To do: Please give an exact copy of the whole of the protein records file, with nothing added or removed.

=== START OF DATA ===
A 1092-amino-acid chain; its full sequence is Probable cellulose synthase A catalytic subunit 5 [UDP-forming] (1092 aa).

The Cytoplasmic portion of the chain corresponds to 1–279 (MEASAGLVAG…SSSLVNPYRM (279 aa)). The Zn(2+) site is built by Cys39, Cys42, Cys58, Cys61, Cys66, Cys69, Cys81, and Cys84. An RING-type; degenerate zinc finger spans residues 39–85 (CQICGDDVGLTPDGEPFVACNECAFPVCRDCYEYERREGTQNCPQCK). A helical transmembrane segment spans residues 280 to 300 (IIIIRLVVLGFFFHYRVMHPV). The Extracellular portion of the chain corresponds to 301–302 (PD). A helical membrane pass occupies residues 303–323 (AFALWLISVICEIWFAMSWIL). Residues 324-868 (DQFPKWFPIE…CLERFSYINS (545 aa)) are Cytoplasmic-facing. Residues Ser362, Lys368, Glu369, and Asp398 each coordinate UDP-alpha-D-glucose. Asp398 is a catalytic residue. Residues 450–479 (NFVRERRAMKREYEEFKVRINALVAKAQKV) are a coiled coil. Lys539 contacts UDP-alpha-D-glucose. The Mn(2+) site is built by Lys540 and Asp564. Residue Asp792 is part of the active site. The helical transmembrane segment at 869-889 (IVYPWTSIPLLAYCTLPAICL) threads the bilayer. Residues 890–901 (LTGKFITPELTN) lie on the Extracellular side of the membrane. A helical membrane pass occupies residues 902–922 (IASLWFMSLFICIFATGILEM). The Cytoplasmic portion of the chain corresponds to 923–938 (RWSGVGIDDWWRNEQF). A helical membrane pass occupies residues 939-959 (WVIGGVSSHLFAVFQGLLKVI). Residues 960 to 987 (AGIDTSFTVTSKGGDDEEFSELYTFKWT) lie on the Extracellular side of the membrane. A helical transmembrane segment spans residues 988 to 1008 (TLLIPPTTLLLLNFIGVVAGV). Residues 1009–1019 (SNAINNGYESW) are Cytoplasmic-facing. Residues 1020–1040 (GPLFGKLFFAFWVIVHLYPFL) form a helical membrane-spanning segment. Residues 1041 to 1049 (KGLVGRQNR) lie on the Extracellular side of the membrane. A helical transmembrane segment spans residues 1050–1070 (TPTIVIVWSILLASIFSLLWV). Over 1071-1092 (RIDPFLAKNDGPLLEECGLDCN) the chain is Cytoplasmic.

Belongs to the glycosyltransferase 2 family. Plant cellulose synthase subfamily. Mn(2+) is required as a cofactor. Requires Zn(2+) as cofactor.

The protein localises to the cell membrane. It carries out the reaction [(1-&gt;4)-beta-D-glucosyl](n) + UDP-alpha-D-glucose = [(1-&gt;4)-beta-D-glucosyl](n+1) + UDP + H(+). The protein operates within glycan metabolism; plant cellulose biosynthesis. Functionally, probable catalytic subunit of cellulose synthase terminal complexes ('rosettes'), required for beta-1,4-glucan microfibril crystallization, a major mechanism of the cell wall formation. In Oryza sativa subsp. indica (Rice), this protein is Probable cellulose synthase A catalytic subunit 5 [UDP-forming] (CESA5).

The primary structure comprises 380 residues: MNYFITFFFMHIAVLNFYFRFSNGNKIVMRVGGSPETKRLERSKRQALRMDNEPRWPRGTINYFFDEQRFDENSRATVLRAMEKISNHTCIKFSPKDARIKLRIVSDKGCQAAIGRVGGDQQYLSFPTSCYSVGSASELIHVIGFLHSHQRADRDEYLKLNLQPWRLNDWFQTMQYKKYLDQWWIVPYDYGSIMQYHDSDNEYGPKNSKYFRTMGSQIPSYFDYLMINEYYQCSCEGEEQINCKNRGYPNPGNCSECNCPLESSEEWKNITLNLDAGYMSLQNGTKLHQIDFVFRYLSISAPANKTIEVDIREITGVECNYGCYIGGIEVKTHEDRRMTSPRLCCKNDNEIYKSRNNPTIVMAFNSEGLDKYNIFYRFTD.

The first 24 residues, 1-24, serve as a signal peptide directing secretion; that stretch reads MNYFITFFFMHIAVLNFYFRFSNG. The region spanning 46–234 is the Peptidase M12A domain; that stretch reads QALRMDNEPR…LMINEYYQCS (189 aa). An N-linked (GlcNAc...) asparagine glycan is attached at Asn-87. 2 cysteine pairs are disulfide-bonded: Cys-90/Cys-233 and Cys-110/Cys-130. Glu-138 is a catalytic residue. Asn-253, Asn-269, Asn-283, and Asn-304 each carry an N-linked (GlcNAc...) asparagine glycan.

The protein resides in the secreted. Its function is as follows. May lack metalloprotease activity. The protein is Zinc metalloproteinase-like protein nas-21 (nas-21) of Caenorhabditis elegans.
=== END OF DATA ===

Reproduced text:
A 1092-amino-acid chain; its full sequence is Probable cellulose synthase A catalytic subunit 5 [UDP-forming] (1092 aa).

The Cytoplasmic portion of the chain corresponds to 1–279 (MEASAGLVAG…SSSLVNPYRM (279 aa)). The Zn(2+) site is built by Cys39, Cys42, Cys58, Cys61, Cys66, Cys69, Cys81, and Cys84. An RING-type; degenerate zinc finger spans residues 39–85 (CQICGDDVGLTPDGEPFVACNECAFPVCRDCYEYERREGTQNCPQCK). A helical transmembrane segment spans residues 280 to 300 (IIIIRLVVLGFFFHYRVMHPV). The Extracellular portion of the chain corresponds to 301–302 (PD). A helical membrane pass occupies residues 303–323 (AFALWLISVICEIWFAMSWIL). Residues 324-868 (DQFPKWFPIE…CLERFSYINS (545 aa)) are Cytoplasmic-facing. Residues Ser362, Lys368, Glu369, and Asp398 each coordinate UDP-alpha-D-glucose. Asp398 is a catalytic residue. Residues 450–479 (NFVRERRAMKREYEEFKVRINALVAKAQKV) are a coiled coil. Lys539 contacts UDP-alpha-D-glucose. The Mn(2+) site is built by Lys540 and Asp564. Residue Asp792 is part of the active site. The helical transmembrane segment at 869-889 (IVYPWTSIPLLAYCTLPAICL) threads the bilayer. Residues 890–901 (LTGKFITPELTN) lie on the Extracellular side of the membrane. A helical membrane pass occupies residues 902–922 (IASLWFMSLFICIFATGILEM). The Cytoplasmic portion of the chain corresponds to 923–938 (RWSGVGIDDWWRNEQF). A helical membrane pass occupies residues 939-959 (WVIGGVSSHLFAVFQGLLKVI). Residues 960 to 987 (AGIDTSFTVTSKGGDDEEFSELYTFKWT) lie on the Extracellular side of the membrane. A helical transmembrane segment spans residues 988 to 1008 (TLLIPPTTLLLLNFIGVVAGV). Residues 1009–1019 (SNAINNGYESW) are Cytoplasmic-facing. Residues 1020–1040 (GPLFGKLFFAFWVIVHLYPFL) form a helical membrane-spanning segment. Residues 1041 to 1049 (KGLVGRQNR) lie on the Extracellular side of the membrane. A helical transmembrane segment spans residues 1050–1070 (TPTIVIVWSILLASIFSLLWV). Over 1071-1092 (RIDPFLAKNDGPLLEECGLDCN) the chain is Cytoplasmic.

Belongs to the glycosyltransferase 2 family. Plant cellulose synthase subfamily. Mn(2+) is required as a cofactor. Requires Zn(2+) as cofactor.

The protein localises to the cell membrane. It carries out the reaction [(1-&gt;4)-beta-D-glucosyl](n) + UDP-alpha-D-glucose = [(1-&gt;4)-beta-D-glucosyl](n+1) + UDP + H(+). The protein operates within glycan metabolism; plant cellulose biosynthesis. Functionally, probable catalytic subunit of cellulose synthase terminal complexes ('rosettes'), required for beta-1,4-glucan microfibril crystallization, a major mechanism of the cell wall formation. In Oryza sativa subsp. indica (Rice), this protein is Probable cellulose synthase A catalytic subunit 5 [UDP-forming] (CESA5).

The primary structure comprises 380 residues: MNYFITFFFMHIAVLNFYFRFSNGNKIVMRVGGSPETKRLERSKRQALRMDNEPRWPRGTINYFFDEQRFDENSRATVLRAMEKISNHTCIKFSPKDARIKLRIVSDKGCQAAIGRVGGDQQYLSFPTSCYSVGSASELIHVIGFLHSHQRADRDEYLKLNLQPWRLNDWFQTMQYKKYLDQWWIVPYDYGSIMQYHDSDNEYGPKNSKYFRTMGSQIPSYFDYLMINEYYQCSCEGEEQINCKNRGYPNPGNCSECNCPLESSEEWKNITLNLDAGYMSLQNGTKLHQIDFVFRYLSISAPANKTIEVDIREITGVECNYGCYIGGIEVKTHEDRRMTSPRLCCKNDNEIYKSRNNPTIVMAFNSEGLDKYNIFYRFTD.

The first 24 residues, 1-24, serve as a signal peptide directing secretion; that stretch reads MNYFITFFFMHIAVLNFYFRFSNG. The region spanning 46–234 is the Peptidase M12A domain; that stretch reads QALRMDNEPR…LMINEYYQCS (189 aa). An N-linked (GlcNAc...) asparagine glycan is attached at Asn-87. 2 cysteine pairs are disulfide-bonded: Cys-90/Cys-233 and Cys-110/Cys-130. Glu-138 is a catalytic residue. Asn-253, Asn-269, Asn-283, and Asn-304 each carry an N-linked (GlcNAc...) asparagine glycan.

The protein resides in the secreted. Its function is as follows. May lack metalloprotease activity. The protein is Zinc metalloproteinase-like protein nas-21 (nas-21) of Caenorhabditis elegans.